The Tiny Photographs of Judy Fiskin

In the Ant's house, the dew is a flood.

A well-known children's story tells of a miniature family that lives in a regular-sized house, unbeknown to its regular-sized occupants. The diminutive parents and their wee offspring survive by "borrowing" – a button to use as a platter for a pilfered morsel of food, a thimble for a barrel in which to haul things around, a matchbox for a little girl's tiny surrogate bed.

Mary Norton's The Borrowers is not exactly hard-hitting – everybody is basically happy, the manufactured crisis is resolved by the closing pages and we all learn a valuable lesson. But it is also powerfully vertiginous, the text wildly and repeatedly distorting any sense of scale. Positioned as viewers of a deviant reality, we identify alternately with the tiny family, who perceive the world as monstrously huge and fraught with danger, and with the oblivious, "real"-world hosts, who fail to perceive the "borrowers" as anything but faint flecks on their already oversaturated visual fields.

Judy Fiskin makes tiny photographs, no more than a few inches square, which play with and against habitual modes of identification and perception. Fiskin's images do so – like Mary Norton's story – by directly engaging the body. To enter the miniscule worlds the photographs offer – postage-stamp-sized houses, chairs, floral arrangements and craft-show tableaux, each stationed at the center of a field of white – we must shrink into miniature phantasms of our normal selves (little people who fit into little chairs and live in little houses), or imaginatively expand those things so that they match up with our less fantastic corporeal forms. It sounds like high adventure, but there's nothing Swiftian or Rabelaisian about it. This is neither Gulliver among the Lilliputians, nor Gargantua bestriding the world. If anything, Fiskin's images are Nortonian – powerfully domestic, enjoying intimate status with their subjects, tangled up with the telling detail.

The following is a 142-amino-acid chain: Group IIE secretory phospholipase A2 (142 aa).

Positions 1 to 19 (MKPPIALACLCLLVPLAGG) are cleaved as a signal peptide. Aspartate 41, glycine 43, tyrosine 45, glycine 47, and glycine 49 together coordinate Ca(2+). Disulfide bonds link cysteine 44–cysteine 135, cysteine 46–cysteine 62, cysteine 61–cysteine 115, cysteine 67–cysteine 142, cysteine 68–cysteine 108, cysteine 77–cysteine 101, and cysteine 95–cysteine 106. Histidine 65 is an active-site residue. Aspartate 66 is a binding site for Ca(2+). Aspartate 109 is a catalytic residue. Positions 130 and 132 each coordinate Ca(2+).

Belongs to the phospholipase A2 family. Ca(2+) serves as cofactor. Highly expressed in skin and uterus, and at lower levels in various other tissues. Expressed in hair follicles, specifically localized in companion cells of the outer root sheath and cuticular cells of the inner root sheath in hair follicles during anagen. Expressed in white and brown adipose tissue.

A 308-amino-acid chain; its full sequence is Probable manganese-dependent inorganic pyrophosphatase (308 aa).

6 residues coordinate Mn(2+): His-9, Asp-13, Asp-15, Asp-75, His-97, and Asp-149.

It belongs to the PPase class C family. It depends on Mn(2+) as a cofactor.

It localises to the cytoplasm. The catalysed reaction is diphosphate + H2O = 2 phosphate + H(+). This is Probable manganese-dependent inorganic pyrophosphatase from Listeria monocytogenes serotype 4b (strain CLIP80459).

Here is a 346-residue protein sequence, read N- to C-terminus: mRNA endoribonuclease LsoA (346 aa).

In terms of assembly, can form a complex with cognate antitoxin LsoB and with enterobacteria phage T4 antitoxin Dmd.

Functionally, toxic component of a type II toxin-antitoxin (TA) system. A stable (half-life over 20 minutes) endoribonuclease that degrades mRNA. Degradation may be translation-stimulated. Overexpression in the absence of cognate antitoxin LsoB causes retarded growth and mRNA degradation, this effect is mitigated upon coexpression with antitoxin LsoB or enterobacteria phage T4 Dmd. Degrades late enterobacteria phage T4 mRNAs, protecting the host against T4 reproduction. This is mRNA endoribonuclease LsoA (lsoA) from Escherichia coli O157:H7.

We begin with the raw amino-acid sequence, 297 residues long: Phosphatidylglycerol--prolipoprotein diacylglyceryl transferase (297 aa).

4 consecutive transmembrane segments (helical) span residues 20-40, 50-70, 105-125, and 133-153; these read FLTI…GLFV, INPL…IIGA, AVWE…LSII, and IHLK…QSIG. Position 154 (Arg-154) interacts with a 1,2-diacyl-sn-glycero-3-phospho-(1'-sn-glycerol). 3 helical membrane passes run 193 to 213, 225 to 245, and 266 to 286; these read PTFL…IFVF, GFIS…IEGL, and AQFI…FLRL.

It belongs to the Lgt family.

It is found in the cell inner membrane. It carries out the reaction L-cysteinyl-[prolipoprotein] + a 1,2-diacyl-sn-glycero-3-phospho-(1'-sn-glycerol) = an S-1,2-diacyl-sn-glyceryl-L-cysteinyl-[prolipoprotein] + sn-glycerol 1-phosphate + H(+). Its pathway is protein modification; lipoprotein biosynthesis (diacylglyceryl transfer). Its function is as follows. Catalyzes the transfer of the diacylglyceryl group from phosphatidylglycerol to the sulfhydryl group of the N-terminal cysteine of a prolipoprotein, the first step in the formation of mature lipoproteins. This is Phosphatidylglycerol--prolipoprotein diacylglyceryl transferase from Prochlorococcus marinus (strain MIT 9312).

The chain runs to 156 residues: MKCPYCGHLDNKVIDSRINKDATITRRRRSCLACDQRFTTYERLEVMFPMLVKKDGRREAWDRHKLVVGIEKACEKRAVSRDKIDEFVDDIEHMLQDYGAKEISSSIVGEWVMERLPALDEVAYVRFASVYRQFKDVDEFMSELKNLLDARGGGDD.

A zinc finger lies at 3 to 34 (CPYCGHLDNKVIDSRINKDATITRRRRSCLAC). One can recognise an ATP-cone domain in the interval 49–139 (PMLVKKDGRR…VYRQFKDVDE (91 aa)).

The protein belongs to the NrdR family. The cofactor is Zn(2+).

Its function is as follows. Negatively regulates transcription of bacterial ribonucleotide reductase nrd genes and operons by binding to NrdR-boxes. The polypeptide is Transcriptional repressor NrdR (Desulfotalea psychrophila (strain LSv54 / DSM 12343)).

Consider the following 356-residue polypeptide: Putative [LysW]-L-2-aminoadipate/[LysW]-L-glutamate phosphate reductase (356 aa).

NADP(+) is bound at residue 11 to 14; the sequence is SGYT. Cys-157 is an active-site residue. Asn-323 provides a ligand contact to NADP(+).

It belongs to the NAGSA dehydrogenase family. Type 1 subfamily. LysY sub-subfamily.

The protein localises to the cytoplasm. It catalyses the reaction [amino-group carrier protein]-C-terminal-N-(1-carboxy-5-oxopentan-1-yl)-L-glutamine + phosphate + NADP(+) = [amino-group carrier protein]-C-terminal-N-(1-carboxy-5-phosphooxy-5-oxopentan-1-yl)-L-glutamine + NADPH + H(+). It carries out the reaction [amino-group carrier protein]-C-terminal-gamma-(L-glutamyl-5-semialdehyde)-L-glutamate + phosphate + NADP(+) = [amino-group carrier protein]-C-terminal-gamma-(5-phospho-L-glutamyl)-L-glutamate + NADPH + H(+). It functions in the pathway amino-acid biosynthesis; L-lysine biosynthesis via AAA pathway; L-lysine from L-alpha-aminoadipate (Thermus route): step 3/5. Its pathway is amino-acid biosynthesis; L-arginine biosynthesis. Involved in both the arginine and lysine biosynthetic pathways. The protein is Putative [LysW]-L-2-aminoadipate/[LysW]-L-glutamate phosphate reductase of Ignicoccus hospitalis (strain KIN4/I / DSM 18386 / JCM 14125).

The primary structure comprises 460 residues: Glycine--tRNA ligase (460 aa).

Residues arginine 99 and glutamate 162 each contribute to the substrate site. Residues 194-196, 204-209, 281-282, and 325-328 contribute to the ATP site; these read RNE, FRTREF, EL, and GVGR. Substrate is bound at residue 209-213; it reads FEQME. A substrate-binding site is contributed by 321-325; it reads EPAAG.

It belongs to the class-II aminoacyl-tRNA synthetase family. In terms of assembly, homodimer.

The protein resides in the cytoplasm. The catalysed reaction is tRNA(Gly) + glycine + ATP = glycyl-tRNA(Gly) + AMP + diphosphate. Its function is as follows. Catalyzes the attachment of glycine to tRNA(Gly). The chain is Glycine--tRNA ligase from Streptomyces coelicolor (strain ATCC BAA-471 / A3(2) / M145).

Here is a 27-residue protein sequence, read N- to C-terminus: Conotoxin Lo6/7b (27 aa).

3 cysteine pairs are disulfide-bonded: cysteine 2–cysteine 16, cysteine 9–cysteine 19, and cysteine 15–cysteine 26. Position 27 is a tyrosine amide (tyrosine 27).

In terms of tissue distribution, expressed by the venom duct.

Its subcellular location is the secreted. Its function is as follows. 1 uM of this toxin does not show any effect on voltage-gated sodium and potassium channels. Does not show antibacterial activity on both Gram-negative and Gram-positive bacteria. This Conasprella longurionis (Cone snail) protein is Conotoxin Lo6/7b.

There is something profoundly Los Angeles about Fiskin's photographs, even when they document a trip to New York or Victorian houses spread out along the Jersey shore. She captures L.A.'s benighted landscape to ironic perfection in the 1982 series, Dingbat, which records subtle variations among legions of box-like apartment buildings. The Dingbats (all at least slightly off-kilter) fall into such Fiskin-designed categories of "Japanese Roofs," "Side Stairways" and "Geometric Facades." The deadpan array neatly suggests the vanity of attempting to conceal no-design design with weirdly non-indigenous adornments. But this is not what makes these images intensely familiar; it is rather the sense of longing built into Fiskin's work as a whole – a longing so strong that it drowns out the irony.

Fiskin conjures the yearning for permanence when we're otherwise used to seeing the world through the window of a speeding car, in a blur, a haze, each form a momentary blip on a fast-changing screen. Fiskin describes her images as stand-ins for possessions. But they are less about possession than a particular vision endemic to Los Angeles car culture – fragmented, careless and quick. Eminently legible and neatly framed with the black edges of the negatives from which they were printed, the photographs represent the desire to reverse that vision, to slow the world down and render it comprehensible, to see it from a pedestrian's eye-view at an unhurried pace.

Fiskin has been working in series since 1974, selecting a subject – Dingbat, Stucco, San Bernardino, Long Beach, Furniture – and ostensibly assembling, classifying and cataloguing specimens. But her scientificity – like that of a generation of conceptual chroniclers which includes Ed "Every Building on the Sunset Strip" Ruscha and Douglas "Photographing Everyone Alive" Huebler – is a ruse, a formal strategy designed to reveal the randomness, rather than the order, behind every self-proclaimed system. Fiskin's choices are not uniform, but as uniformly idiosyncratic as the white apartment house with the Chinese lattice-work screen projecting from its side, or the Victorian chaise uncovered in a corner of a dusty European museum.